• Further, it should be understood that the general logical assembly instructions typically used during compilation of the variational quantum program 112 were designed without direct consideration for the variations in the types of physical hardware that may be used. As such, there is often a mismatch between the logical instructions and the capabilities of the particular QIP platform. For example, on some QIP platforms, it may not be obvious how to implement the CX gate directly on that particular physical platform. As such, a CX gate may be further decomposed into physical gates in a standard gate-based compilation. Other example physical quantum gates for various architectures include, for example, in platforms with Heisenberg interaction Hamiltonian, such as quantum dots, the directly implementable 2-qubit physical gate is the √{square root over (SWAP)} gate (which implements a SWAP when applied twice). In platforms with ZZ interaction Hamiltonian, such as superconducting systems of Josephson flux qubits and NMR quantum systems, the physical gate is the CPhase gate, which is identical to the CX gate up to single qubit rotations. In platforms with XY interaction Hamiltonian, such as capacitively coupled Josephson charge qubits (e.g., transmon qubits), the 2-qubit physical gate is iSWAP gate. For trapped ion platforms with dipole-chain interaction, two popular physical 2-qubit gates are the geometric phase gate and the XX gate.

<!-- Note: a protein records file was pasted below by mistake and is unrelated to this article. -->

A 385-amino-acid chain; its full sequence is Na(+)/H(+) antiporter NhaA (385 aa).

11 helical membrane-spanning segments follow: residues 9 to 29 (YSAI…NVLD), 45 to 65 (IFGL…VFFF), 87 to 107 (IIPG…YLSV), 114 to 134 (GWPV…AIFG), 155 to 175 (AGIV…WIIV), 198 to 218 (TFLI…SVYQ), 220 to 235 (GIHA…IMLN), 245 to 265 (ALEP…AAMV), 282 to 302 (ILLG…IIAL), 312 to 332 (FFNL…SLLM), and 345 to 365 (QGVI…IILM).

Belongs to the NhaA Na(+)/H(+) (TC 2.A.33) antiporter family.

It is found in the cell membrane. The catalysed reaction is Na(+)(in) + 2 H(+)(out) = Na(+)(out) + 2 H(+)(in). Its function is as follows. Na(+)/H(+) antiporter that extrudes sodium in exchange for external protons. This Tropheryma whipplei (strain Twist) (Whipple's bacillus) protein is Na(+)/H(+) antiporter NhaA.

• The quantum processor 132 can be continuously driven by external physical operations to any state in the space spanned by the logical states. The physical operations, called control fields, are specific to the underlying system, with control fields and system characteristics controlling a unique and time-dependent quantity called the Hamiltonian. The Hamiltonian determines the evolution path of the quantum states. For example, in superconducting systems such as the example quantum computing device 130, the qubits 134 can be driven to rotate continuously on the Bloch sphere by applying microwave electrical signals. By varying the intensity of the microwave signal, the speed of rotation of the qubit 134 can be manipulated. The ability to engineer the system Hamiltonian in real time allows the quantum computing system 100 to direct the qubits 134 to the quantum state of interest through precise control of related control fields. Thus, quantum computing may be achieved by constructing a quantum system in which the Hamiltonian evolves in a way that aligns with high probability upon final measurement of the qubits 134. In the context of quantum control, quantum gates can be regarded as a set of pre-programmed control fields performed on the quantum processor 132.
  • During operation, the control computing device 110 implements a quantum algorithm, attempting to create as efficient a quantum circuit as possible, where efficiency may be in terms of circuit width (e.g., number of qubits) and depth (e.g., length of critical path, or runtime of the circuit). In some embodiments, the compilation engine 114 optimizes various circuits or subcircuits using IBM Qiskit Transpiler, which applies a variety of circuit identities (e.g., aggressive cancellation of CX gates and Hadamard gates). In some embodiments, the compilation engine 114 also performs additional merging of rotation gates (e.g., Rx(α) followed by Rx(β) merges into Rx(α+β)) to further reduce circuit sizes.